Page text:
A lot of buzz has been created over the last couple of years on the implication of cloud computing in business. Many industries have aggressively pursued cloud strategies and some of them are yielding phenomenal results. Most research firms say that Cloud is something that will shape the future of technology in days to come.
What is Cloud Computing?
In current IT circles, the Internet is often referred to as The Cloud. Think of multiple computers in a giant mesh all interworking together. Although you may not physically see it, The Cloud is there for all sorts of signals: data, telephony, digital, etc. The term “Cloud Computing” denotes the use of cloud- or Internet-based computers for a variety of services. In its historically sholife span, its usage is still evolving as we speak.
As definitions evolved and got refined, Cloud Computing now implies the user experience moving away from personal computers and into a “cloud” of computers. Whether you are banking online with our computer, viewing GPS-aware restaurant reviews on your mobile device, or sending live digital media through your
webcam, you are using services in The Cloud, i.e., not installed or contained within your local device.
What Is Cloud Computing As It Applies to Healthcare?
Traditional healthcare IT departments are set up with an IT director and staff, a network infrastructure, and local data centers. For many years, the healthcare industry has been exchanging information, such as medical images and more recently electronic medical records, through a local network.
It used to take weeks, months, or even years to plan, procure, and deploy IT infrastructure to connect embedded medical devices to the network and capture valuable data. Healthcare organizations use ventilators, heart monitors, ultrasound wands, and countless other portable medical devices. Traditionally, these devices are plugged into a hard-wired Internet connection, and the data is downloaded onto a local PC connected to a network. The data are downloaded at specified intervals, such as each night, or once per week. Many times the data are never used, or perhaps a physician will refer to the data after a problem has occurred.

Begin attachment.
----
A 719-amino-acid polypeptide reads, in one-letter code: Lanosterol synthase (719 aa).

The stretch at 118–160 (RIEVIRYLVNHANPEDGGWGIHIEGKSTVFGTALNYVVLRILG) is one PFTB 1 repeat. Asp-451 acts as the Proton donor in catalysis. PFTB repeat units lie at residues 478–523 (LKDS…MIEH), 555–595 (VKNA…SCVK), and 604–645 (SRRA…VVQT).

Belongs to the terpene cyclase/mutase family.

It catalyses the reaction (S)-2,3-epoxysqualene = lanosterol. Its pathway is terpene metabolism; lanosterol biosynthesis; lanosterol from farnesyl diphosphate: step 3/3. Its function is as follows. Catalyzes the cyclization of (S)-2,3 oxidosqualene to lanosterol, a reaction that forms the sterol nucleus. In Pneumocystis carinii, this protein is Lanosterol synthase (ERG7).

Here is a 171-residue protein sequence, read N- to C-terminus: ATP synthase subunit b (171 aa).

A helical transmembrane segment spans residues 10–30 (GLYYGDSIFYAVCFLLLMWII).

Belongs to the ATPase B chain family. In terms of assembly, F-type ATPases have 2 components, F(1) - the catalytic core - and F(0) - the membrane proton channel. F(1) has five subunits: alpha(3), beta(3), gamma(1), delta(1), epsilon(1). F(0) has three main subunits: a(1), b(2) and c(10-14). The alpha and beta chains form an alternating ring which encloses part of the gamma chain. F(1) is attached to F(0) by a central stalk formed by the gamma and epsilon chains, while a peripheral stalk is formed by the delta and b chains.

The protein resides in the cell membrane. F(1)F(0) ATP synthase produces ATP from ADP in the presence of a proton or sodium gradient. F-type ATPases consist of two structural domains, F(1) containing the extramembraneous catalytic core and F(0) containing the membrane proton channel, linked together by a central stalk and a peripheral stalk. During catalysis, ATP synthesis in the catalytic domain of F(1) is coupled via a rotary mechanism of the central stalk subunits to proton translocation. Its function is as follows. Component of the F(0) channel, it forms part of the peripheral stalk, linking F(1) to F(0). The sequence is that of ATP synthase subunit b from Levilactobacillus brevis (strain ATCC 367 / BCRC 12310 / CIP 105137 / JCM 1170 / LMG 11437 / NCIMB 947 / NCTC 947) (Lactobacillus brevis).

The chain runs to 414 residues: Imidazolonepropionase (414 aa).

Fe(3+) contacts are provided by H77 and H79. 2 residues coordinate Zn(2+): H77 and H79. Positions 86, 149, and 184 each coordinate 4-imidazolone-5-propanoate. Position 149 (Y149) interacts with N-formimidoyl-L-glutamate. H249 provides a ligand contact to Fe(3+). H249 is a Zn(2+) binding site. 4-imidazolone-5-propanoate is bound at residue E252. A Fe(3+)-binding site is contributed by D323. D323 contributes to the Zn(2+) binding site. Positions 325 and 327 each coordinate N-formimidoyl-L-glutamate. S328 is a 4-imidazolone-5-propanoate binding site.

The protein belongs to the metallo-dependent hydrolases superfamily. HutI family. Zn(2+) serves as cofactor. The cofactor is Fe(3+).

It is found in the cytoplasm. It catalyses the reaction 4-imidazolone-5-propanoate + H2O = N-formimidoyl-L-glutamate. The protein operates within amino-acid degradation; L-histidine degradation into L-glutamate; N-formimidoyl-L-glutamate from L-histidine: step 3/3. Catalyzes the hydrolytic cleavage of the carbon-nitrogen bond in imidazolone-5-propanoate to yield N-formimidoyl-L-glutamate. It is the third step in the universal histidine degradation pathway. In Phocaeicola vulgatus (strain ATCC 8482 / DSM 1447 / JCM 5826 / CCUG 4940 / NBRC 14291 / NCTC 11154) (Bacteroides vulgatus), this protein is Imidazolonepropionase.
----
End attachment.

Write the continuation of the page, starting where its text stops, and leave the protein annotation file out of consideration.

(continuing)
As cloud computing becomes more mainstream, healthcare institutions are evaluating whether a cloud solution can be an efficient alternative to traditional computing networks.
What are the benefits of Cloud Computing in Healthcare?
Cloud Computing Makes Healthcare Efficient
Storing healthcare data in one central location—an online location—can be more efficient for healthcare providers. When patient data are stored in the cloud, healthcare providers can access that data anytime and anywhere through a secure online portal. In the future, cloud technology could allow patients to see a new doctor who could access all of their data and patient history immediately.
Cloud Computing Allows for Better Patient Care
The ability to share information seamlessly and in near real-time across devices and with other healthcare service providers can also benefit patients. Consider an adult who has diabetes and goes into distress while traveling. Cloud computing solutions could allow an emergency room doctor to quickly access the patient’s history and make a better, faster diagnosis
Cloud Computing can be Cost Effective
Technology infrastructure and medical devices are expensive to deploy in the healthcare industry. Increased regulations and life-saving outcomes make the cloud a bit more complicated to embrace than it is in other industries. However, outsourcing bits and pieces of healthcare data services can still be cost-effective while improving patient care.
With more timely and relevant data, the healthcare industry would see marked improvement in patient care. The cloud is the key to meaningful information, placed more easily in the hands of healthcare professionals. The results can mean more productive office visits, better diagnosis of ailments based on trend data, and a faster response to catastrophic patient events.
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